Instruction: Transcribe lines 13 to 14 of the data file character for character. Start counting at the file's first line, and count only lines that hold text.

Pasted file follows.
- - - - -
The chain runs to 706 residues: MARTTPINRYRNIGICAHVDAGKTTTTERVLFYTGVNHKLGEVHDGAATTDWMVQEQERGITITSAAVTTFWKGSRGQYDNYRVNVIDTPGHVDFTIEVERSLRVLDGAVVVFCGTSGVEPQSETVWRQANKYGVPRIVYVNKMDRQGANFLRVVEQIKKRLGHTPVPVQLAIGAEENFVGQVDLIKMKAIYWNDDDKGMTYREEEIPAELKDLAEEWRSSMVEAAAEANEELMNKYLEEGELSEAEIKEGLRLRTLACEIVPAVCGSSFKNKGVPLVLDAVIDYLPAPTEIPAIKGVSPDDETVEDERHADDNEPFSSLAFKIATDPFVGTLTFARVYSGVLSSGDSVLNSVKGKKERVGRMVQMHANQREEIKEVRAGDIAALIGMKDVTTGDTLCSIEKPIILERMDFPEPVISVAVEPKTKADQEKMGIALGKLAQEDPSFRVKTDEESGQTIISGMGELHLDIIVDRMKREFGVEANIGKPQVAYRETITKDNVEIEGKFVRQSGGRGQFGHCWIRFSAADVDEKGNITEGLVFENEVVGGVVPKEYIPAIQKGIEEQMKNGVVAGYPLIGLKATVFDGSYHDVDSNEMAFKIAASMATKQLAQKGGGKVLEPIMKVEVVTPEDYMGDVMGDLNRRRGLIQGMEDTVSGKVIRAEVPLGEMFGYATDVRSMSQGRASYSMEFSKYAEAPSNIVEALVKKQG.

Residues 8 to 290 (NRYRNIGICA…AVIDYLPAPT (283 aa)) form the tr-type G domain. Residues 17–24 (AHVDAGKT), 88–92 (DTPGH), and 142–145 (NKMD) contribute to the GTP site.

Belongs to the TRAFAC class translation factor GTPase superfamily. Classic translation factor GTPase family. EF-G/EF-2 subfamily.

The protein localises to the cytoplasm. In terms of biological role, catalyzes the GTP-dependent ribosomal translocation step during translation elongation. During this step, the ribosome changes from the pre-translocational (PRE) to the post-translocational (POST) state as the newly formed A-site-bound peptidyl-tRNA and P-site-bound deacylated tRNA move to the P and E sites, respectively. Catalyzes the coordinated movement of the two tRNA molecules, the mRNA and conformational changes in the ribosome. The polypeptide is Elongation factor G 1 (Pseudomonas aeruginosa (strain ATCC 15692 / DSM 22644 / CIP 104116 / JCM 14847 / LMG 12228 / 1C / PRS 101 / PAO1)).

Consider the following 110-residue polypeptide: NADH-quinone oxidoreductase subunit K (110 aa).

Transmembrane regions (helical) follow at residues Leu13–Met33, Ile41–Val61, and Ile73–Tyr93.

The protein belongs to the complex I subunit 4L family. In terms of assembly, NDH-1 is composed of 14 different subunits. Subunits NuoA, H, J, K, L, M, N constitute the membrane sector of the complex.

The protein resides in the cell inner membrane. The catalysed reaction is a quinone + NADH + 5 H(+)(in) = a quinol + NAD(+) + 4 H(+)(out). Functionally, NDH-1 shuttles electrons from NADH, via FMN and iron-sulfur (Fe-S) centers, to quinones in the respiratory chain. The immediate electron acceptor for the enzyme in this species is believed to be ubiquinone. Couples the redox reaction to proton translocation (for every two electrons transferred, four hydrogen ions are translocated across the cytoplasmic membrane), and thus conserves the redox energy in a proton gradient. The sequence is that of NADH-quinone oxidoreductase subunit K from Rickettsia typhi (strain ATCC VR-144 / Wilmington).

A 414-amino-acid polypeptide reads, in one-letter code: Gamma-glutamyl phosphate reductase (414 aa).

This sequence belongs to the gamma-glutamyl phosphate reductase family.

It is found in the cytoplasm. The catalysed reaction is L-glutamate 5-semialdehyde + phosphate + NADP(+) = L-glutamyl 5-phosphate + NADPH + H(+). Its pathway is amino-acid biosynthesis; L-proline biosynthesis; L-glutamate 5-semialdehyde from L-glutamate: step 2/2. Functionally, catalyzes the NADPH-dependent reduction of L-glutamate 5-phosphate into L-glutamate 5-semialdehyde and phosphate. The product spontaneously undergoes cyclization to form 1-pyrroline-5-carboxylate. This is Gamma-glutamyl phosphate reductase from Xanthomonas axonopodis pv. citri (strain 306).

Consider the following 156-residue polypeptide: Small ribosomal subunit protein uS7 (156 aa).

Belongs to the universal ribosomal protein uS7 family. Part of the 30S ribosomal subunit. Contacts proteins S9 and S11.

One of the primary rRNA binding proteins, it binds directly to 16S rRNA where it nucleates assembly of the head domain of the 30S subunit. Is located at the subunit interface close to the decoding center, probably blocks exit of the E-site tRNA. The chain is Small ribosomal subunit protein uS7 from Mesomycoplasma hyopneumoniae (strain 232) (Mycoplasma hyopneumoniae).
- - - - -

Belongs to the universal ribosomal protein uS7 family. Part of the 30S ribosomal subunit. Contacts proteins S9 and S11.

One of the primary rRNA binding proteins, it binds directly to 16S rRNA where it nucleates assembly of the head domain of the 30S subunit. Is located at the subunit interface close to the decoding center, probably blocks exit of the E-site tRNA. The chain is Small ribosomal subunit protein uS7 from Mesomycoplasma hyopneumoniae (strain 232) (Mycoplasma hyopneumoniae).